From Missouri Valley football to NCHC hockey to Summit League hoops, Midco's Alex Heinert shows his versatility

The Midco play-by-play announcer will call nine games, 16 teams and three sports in just over a week.

Midco Sports Network broadcasters Jake Brandt (left) and Alex Heinert (right) sit in the press box before UND's hockey game against Omaha on March 5, 2021.

Last Thursday, Midco Sports Network play-by-play announcer Alex Heinert called a Missouri Valley Football Conference game between two top-25 teams in UND and South Dakota in the Alerus Center.

The next night, Heinert jumped to the hockey rink to call a National Collegiate Hockey Conference game between No. 1 UND and No. 11 Omaha in Ralph Engelstad Arena.

The following day, he woke up and drove to Brookings, S.D., to call a football game between nationally ranked South Dakota State and Western Illinois.

The next day, he drove to Sioux Falls, S.D., and called two Summit League basketball tournament games featuring North Dakota State, Missouri-Kansas City, UND and Oral Roberts.

This weekend, Heinert will be back in Grand Forks calling the quarterfinals of the NCHC Frozen Faceoff on Friday and Saturday.


Add it all up, and in just over a week, Heinert will drive more than 1,000 miles to call nine marquee games across three different sports featuring 16 different teams, while working with five different color commentators and three different producers.

It's a daunting task -- especially preparing to have background information on 16 different teams and three different conference landscapes -- but those who work at Midco aren't surprised to see Heinert pull it off.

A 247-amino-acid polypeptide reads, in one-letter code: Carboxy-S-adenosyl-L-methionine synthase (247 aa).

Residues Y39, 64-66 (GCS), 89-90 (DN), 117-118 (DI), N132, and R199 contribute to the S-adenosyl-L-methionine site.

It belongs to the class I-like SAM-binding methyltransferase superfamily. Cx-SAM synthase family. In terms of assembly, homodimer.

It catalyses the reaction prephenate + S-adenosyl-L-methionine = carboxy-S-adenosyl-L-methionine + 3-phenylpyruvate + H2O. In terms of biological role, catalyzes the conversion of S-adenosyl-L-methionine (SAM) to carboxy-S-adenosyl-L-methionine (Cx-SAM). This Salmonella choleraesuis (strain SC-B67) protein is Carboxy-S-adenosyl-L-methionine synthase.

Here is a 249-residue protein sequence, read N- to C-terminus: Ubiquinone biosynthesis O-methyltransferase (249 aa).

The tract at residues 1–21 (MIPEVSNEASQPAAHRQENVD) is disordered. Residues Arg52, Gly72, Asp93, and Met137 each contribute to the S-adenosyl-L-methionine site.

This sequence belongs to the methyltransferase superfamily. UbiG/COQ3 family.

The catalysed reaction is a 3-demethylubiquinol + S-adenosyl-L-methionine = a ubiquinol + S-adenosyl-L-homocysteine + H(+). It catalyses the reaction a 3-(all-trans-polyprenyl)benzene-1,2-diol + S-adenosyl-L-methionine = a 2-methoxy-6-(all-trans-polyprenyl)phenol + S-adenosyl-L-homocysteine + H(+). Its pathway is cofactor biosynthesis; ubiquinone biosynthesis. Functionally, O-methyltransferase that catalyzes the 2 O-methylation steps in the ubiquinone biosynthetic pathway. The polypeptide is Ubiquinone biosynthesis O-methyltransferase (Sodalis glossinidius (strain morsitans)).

"I've been in the TV industry for almost 10 years in some capacity," Midco producer Jeremy Klein said, "and he's the hardest worker I've seen in 10 years. Being around him, he makes you want to work harder. He's the guy who leads by example. He never has anything poor to say. He always brings a great attitude to work. He makes that working environment so inviting. He's just a really good guy. The guy you see every day at events, that's the same guy every day in the office."

Klein said despite doing so many games in so many days, Heinert's preparation never dropped off.

"You watch the UND football game and Adam Zavalney scores a touchdown and Alex knows right away that's his first-career catch," Klein said. "That's the stuff he can do because of his prep work. From a talent standpoint, a lot of our broadcasts will look similar, but to be able to blend with a new producer and new color guys three days in a row, he just does it. When he goes on air, it's like he's been hanging out with Ryan Kasowski all week talking football. The next day, Jake Brandt steps in the booth and it seems like those two have been talking hockey for years."

Heinert said a lot of his prep work was done the week before the marathon stretch, and the fact that he's watched many of these teams play this year and in previous years helps.

"It's not like I'm starting from scratch," Heinert said. "That would be much more difficult."

Lessons learned from the Pod